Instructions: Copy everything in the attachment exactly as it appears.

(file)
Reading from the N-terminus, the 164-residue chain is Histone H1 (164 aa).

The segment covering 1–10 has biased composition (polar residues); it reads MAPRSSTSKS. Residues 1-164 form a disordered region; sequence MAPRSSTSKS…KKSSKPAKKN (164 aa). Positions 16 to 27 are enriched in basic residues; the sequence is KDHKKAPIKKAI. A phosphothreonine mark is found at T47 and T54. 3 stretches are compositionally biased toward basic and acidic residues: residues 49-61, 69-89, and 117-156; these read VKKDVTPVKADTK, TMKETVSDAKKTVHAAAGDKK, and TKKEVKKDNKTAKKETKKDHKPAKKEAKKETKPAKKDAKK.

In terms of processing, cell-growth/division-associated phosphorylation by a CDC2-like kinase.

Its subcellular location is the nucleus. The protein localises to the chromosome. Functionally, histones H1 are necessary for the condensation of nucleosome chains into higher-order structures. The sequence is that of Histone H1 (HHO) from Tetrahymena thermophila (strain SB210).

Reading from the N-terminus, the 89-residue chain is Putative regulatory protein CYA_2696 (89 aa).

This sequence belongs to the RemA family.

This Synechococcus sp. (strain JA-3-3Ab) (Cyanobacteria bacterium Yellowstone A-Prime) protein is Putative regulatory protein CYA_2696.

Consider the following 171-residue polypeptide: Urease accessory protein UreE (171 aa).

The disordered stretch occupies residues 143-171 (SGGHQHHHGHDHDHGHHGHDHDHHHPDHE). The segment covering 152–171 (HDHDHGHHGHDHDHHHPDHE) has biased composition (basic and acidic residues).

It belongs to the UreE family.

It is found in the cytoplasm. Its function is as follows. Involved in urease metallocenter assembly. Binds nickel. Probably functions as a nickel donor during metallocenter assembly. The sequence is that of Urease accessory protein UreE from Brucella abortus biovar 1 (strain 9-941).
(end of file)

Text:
Reading from the N-terminus, the 164-residue chain is Histone H1 (164 aa).

The segment covering 1–10 has biased composition (polar residues); it reads MAPRSSTSKS. Residues 1-164 form a disordered region; sequence MAPRSSTSKS…KKSSKPAKKN (164 aa). Positions 16 to 27 are enriched in basic residues; the sequence is KDHKKAPIKKAI. A phosphothreonine mark is found at T47 and T54. 3 stretches are compositionally biased toward basic and acidic residues: residues 49-61, 69-89, and 117-156; these read VKKDVTPVKADTK, TMKETVSDAKKTVHAAAGDKK, and TKKEVKKDNKTAKKETKKDHKPAKKEAKKETKPAKKDAKK.

In terms of processing, cell-growth/division-associated phosphorylation by a CDC2-like kinase.

Its subcellular location is the nucleus. The protein localises to the chromosome. Functionally, histones H1 are necessary for the condensation of nucleosome chains into higher-order structures. The sequence is that of Histone H1 (HHO) from Tetrahymena thermophila (strain SB210).

Reading from the N-terminus, the 89-residue chain is Putative regulatory protein CYA_2696 (89 aa).

This sequence belongs to the RemA family.

This Synechococcus sp. (strain JA-3-3Ab) (Cyanobacteria bacterium Yellowstone A-Prime) protein is Putative regulatory protein CYA_2696.

Consider the following 171-residue polypeptide: Urease accessory protein UreE (171 aa).

The disordered stretch occupies residues 143-171 (SGGHQHHHGHDHDHGHHGHDHDHHHPDHE). The segment covering 152–171 (HDHDHGHHGHDHDHHHPDHE) has biased composition (basic and acidic residues).

It belongs to the UreE family.

It is found in the cytoplasm. Its function is as follows. Involved in urease metallocenter assembly. Binds nickel. Probably functions as a nickel donor during metallocenter assembly. The sequence is that of Urease accessory protein UreE from Brucella abortus biovar 1 (strain 9-941).